With key parties – the Malaysian Chinese Association and the Malaysia Indian Congress – now reconsidering their role within BN, and parties in Sabah and Sarawak also jumping ship, the coalition is disintegrating. While this may be welcomed by PH supporters, a weakened opposition will not bode well for democratic consolidation.

Impact on civil society and minorities

The PH coalition made commitments to repeal oppressive laws, including a controversial ‘fake news’ law, in their manifesto. As a minimum, they should start with the Sedition Act and the Printing, Presses and Publication Act, both which have been used to silence dissent and restrict civil society and the media in the country.

Additionally, if the new government wants to stay in power, it has to deal with the treatment of minorities. Over the last decade feeling has been growing among ethnic minorities, particularly the Chinese and Indians, that BN’s policies increasingly favoured the Malays at the expense of other groups.

This has always been an aspect of the racialized politics in Malaysia, but in the face of earlier electoral setbacks, UNMO had recently moved more towards conservative Islam to appeal to Malay voters. The lack of civic space to openly discuss ‘sensitive’ issues of racial and religious discrimination added to these tensions.

The new government has promised some reforms but the question remains as to whether these go far enough to address the degree to which minorities have been marginalized. If not, this support could waver in the long term.

Impact on the region

The symbolism of PH’s wins will be a boost for civil society and pro-democracy activists in other countries. But Najib was dethroned by former colleagues and allies – not radical reformers – working with opposition figures.

The new government is likely to continue its predecessor’s strong focus on championing regional issues that have high domestic support, such as the Rohingya crisis. Malaysia has been one of the most vocal advocates for the Rohingya within the region, but has not necessarily followed that up with adequate support for Rohingya asylum seekers and refugees stranded in Malaysia. The real test will be whether the incoming administration can begin to bridge this gap.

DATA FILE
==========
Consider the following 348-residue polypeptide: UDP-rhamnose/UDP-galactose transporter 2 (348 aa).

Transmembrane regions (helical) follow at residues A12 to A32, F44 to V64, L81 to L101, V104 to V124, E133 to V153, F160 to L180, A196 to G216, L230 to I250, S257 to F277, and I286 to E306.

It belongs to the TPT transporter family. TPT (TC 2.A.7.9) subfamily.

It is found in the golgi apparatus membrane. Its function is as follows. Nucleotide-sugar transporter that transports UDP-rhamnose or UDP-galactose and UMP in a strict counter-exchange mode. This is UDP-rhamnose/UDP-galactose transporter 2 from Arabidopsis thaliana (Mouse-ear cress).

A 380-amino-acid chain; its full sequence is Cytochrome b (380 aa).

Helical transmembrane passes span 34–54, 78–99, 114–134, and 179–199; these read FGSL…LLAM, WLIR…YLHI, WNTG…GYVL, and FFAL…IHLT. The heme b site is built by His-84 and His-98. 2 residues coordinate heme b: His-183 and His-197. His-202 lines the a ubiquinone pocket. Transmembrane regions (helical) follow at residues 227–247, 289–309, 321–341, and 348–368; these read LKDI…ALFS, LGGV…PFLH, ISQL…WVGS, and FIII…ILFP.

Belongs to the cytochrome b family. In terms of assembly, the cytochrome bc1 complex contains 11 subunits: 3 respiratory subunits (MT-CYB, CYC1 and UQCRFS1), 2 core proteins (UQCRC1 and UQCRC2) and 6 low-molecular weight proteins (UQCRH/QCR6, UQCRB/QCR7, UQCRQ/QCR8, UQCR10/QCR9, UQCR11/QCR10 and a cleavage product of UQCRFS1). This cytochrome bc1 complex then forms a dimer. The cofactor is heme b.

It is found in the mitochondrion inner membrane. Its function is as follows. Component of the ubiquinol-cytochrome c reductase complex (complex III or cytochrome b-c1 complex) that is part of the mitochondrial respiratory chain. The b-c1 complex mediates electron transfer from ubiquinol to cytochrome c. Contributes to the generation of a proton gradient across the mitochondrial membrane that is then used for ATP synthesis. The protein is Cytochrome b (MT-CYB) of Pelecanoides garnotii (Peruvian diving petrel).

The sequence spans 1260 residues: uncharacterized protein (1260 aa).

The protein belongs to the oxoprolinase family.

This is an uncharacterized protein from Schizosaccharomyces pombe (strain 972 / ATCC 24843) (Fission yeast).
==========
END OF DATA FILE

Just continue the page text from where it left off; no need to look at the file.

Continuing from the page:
One of the most pressing issues will be how the new administration manages its relationship with China. PH ran on an agenda that mega-projects, such as Belt and Road-related investments, would be revisited, responding to fears of growing Chinese influence.

However, as the fourth-largest recipient of China’s foreign investment, Malaysia needs foreign direct investment to stimulate the economy and support job creation; those expecting a radical re-evaluation and dumping of large-scale infrastructure projects may be disappointed. It is more likely that some accommodations will be made on controversial schemes, such as the East Coast Rail Link.

It is not yet clear how radical the new government’s reform agenda will be. If anything, there is a risk that changes will not go far enough to tackle some of Malaysia’s deep structural and cultural inequalities. But with a mandate to move away from the policies of the past, and there is now an exciting opportunity for meaningful change in the country.